"In Explanation, Roger Ebert is Why I'm Here": A lovely tribute from veteran film critic Patrick McDonald at Film Autonomy.
“When I first walked into the Chicago film critic’s screening room in January of 2008, Film Critic Emeritus Roger Ebert was sitting there, in the seat where he always held court. I had met him only a couple times earlier, as just a film buff and longtime admirer. It was the first time I was able to join him as a fellow film critic, and it didn’t seem possible. The film was Woody Allen’s ‘Cassandra’s Dream,’ appropriate, as I was playing out my own cinema dream. After the film ended, I went over to Roger Ebert, knelt down – as if to be knighted – and said, ‘This is my first professional screening as a film critic, and I wouldn’t be here if it wasn’t for you.’ He looked up and squeezed my hand, as by that point cancer had taken away his ability to speak. It is impossible to communicate how that gesture filled my soul.Through the years, I saw him at that seat, and other movie theater seats throughout the city. We ‘spoke’ several times, but I couldn’t help thinking that this giant of cinema arts had to listen to everybody, but never could feed back, after years of being the most influential film critic and communicator in media history. He always listened and always gave his famous ‘thumbs up,’ if you happened to grace him with something he enjoyed. I remember a red carpet, where he and his incredible wife Chaz were walking towards me. He stopped, gave me the thumbs-up, and shook my hand as a colleague. I countered with, ‘you’re the handsomest man here tonight, besides me.’ He shook with laughter and pointed to me as if to say, ‘Thanks, pal.’”
"Forever Remaining Mysteries, Even to Themselves: 'Listen Up Philip' and 'American Sniper'": An excellent essay from James Slaymaker at The Vulgar Cinema.
“The more time they spend indulging their self-aggrandizing fantasies within this insular occupational sphere, the further they retreat into themselves. Increasingly, Chris and Philip desire to be surrounded by fans and subordinates, as opposed to equals. Philip explains that he doesn’t want his students to see him outside of class, because it might taint their view of him as an authority figure. Finding that he’s looked down upon at the college due to his youth and lack of teaching experience, he opts to isolate himself rather than be condescended to, and Ike becomes his only close friend. Even when he’s on leave, Chris feels more comfortable spending his time with wounded war vets who look up to him as a hero than being at home. Late in each film, the protagonist encounters a tragedy that reveals the consequences their chosen lifestyle can hold: Philip discovers that his equally self-absorbed professional rival, Josh Fawn, has been driven to suicide; Chris’ brother is severely wounded in battle, and in hospital reveals that he tried to dissuade his fiancé from being tied to someone so intensely committed to the military. Despite momentarily vexing them, these events don’t snap them out of their self-destructive patterns of behaviour but encourage them to pursue them more aggressively. Philip seeks out a romantic relationship with someone he believes to be more befitting of his literary lifestyle – Yvette, a French literature professor. Predictably, his self-absorption, fear of rejection and subsequent weariness of emotional intimacy quickly leads him to sour this relationship as well.”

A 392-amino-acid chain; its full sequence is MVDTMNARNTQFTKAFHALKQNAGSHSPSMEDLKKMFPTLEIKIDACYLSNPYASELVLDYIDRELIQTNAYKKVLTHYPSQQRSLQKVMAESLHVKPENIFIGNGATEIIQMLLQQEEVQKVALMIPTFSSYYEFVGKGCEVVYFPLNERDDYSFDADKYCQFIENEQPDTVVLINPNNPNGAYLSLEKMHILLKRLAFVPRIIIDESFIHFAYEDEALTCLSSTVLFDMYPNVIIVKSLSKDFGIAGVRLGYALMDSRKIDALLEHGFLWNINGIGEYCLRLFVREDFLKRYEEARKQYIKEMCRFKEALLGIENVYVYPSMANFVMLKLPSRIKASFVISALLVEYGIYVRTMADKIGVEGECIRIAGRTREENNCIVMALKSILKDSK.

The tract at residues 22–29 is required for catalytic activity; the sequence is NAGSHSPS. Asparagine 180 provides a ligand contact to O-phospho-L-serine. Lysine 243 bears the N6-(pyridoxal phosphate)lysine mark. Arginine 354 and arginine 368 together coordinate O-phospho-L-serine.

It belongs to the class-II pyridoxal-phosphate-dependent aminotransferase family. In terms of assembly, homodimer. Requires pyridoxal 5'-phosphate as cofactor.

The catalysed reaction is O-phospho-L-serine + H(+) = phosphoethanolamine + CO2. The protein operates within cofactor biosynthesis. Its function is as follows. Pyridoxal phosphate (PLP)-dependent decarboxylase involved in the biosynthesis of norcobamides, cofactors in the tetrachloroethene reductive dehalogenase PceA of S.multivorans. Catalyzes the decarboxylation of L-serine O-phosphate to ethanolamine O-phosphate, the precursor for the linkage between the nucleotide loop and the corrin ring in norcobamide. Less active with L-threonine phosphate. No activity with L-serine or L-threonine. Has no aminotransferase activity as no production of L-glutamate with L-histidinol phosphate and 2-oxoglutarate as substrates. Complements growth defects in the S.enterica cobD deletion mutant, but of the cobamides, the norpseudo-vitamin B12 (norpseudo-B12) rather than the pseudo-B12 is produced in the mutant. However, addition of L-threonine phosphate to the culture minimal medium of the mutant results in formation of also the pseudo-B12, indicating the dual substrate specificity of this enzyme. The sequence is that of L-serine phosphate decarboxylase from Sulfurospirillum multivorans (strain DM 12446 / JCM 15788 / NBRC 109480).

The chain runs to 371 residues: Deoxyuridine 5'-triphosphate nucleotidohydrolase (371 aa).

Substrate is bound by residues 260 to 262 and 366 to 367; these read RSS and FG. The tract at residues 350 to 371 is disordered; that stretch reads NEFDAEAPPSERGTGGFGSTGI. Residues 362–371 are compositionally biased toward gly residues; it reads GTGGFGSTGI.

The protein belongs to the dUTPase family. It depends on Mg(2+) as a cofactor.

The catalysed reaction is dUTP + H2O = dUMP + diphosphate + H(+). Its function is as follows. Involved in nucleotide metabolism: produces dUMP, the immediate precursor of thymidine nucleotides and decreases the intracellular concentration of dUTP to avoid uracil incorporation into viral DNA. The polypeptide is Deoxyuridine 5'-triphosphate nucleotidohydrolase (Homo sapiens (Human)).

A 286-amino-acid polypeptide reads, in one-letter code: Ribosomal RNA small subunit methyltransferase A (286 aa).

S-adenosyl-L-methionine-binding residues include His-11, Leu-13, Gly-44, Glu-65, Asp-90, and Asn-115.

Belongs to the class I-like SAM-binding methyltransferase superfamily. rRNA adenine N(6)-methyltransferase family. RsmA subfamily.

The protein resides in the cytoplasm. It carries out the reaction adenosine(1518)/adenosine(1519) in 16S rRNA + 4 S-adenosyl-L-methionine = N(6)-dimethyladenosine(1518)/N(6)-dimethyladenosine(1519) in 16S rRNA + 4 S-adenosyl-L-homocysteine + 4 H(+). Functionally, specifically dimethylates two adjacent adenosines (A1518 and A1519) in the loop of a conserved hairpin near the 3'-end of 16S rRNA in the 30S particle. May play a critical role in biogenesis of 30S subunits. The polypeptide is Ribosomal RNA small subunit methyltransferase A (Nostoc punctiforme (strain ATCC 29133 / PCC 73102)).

"David Simon: 'There are now two Americas. My country is a horror show.'": A speech delivered by the creator of "The Wire" at the Festival of Dangerous Ideas in Sydney and published at The Guardian.
“Labour doesn't get to win all its arguments, capital doesn't get to. But it's in the tension, it's in the actual fight between the two, that capitalism actually becomes functional, that it becomes something that every stratum in society has a stake in, that they all share. The unions actually mattered. The unions were part of the equation. It didn't matter that they won all the time, it didn't matter that they lost all the time, it just mattered that they had to win some of the time and they had to put up a fight and they had to argue for the demand and the equation and for the idea that workers were not worth less, they were worth more. Ultimately we abandoned that and believed in the idea of trickle-down and the idea of the market economy and the market knows best, to the point where now libertarianism in my country is actually being taken seriously as an intelligent mode of political thought. It's astonishing to me. But it is. People are saying I don't need anything but my own ability to earn a profit. I'm not connected to society. I don't care how the road got built, I don't care where the firefighter comes from, I don't care who educates the kids other than my kids. I am me. It's the triumph of the self. I am me, hear me roar. That we've gotten to this point is astonishing to me because basically in winning its victory, in seeing that Wall come down and seeing the former Stalinist state's journey towards our way of thinking in terms of markets or being vulnerable, you would have thought that we would have learned what works. Instead we've descended into what can only be described as greed. This is just greed. This is an inability to see that we're all connected, that the idea of two Americas is implausible, or two Australias, or two Spains or two Frances.”